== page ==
Recently someone on Reddit asked what are the main benefits of Dataverse and Model-Driven App compared to SharePoint. At first the question may seems strange since those two platforms serve different purposes: one is a Low-Code platform while the other is an Enterprise Document Management System.
Although that is true, SharePoint can also be considered as a No-Code development platform especially when combined with Power Automate, Canvas App and other M365 products. Apps built with those technologies are sometimes referred as “Mashup solutions” since they require the use of multiple products and technologies to support a business process.
Thus, if SharePoint is considered as a No-Code platform it is fair to compare it to Model-Driven App (I’ll use the acronym MDA for the rest of the post) and Dataverse. That user on Reddit noticed that creating a table with MDA involves a lot more work than creating a SharePoint list and he was wondering why we should invest time creating Model-Driven Apps.
I gave my thoughts on Reddit but here is a more complete version that may help you understand the benefits of MDA if you’re not familiar with that technology.
The main benefits of Model-Driven App and Dataverse over building an App with SharePoint
Dataverse is a relational database
This point is one of the most important in my opinion but is also the more abstract one especially for non IT folks.
The database used when creating a MDA is called Dataverse. It is actually a regular SQL Database with a standard model already provisioned when you create a new environment. That model is composed of tables that represent common business entities (accounts, contacts, users, etc.).
Thus, when creating a new custom table in Dataverse an actual SQL table is created. Same when adding a field to a table, a SQL column will be added to underlying SQL table. It may seem obvious but that is not the case with SharePoint. Of course SharePoint data is stored in a SQL database but the actual database schema is not paired to the lists and libraries. There is a good reason for that: SharePoint is designed to handle unstructured data (documents in that case).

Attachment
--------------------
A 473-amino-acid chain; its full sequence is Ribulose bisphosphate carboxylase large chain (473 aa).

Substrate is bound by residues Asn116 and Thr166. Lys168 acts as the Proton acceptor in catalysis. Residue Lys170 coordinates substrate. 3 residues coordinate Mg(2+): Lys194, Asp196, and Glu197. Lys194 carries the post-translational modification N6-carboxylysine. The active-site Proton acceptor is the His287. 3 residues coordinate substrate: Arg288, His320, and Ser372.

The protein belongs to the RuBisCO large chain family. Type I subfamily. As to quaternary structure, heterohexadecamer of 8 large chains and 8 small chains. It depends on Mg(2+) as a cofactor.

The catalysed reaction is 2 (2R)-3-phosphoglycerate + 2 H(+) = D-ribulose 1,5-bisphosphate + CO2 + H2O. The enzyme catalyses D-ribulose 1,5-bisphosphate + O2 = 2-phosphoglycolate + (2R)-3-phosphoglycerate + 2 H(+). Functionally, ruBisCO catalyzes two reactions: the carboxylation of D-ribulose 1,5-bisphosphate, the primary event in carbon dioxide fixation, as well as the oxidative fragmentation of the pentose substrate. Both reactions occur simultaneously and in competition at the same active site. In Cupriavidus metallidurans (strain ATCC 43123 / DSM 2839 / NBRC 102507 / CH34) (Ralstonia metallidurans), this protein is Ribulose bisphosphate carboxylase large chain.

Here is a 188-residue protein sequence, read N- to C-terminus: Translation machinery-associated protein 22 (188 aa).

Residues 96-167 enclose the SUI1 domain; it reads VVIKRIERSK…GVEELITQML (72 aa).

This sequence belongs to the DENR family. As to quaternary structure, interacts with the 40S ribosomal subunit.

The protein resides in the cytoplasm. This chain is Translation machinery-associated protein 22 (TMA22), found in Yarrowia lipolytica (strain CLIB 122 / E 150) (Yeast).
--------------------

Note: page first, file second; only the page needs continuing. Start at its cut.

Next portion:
At the end of the day using a relational database and model is best when developing an app. For example although you can put millions of items in a SharePoint list you should not exceed 5000 items in a single view. There is no such limitation with Dataverse. You also get way more options with Dataverse and MDA when querying data either when using the web interface of through the API (it is way closer of what you would get in SQL).
Although the previous point is very technical, this one is very business oriented. MDA is made to handle complex relationships. You can easily model 1:N and N:N relationships and display those in any form.
The platform is made to allow navigation through linked records so you can drill down the relationships.
The only thing SharePoint provides is lookup columns but they are way more limited than what you can configure in MDA. In a MDA form you can for example filter items to display in a lookup either based on a view or even based on a dynamic value in the form (cascading lookup). You can even allow the user to switch between available views.
As soon as you start creating an app than contains multiple tables with relationships you start realizing that SharePoint as never been designed to handle such scenarios and you should really consider MDA and Dataverse.
Business Processes Modeling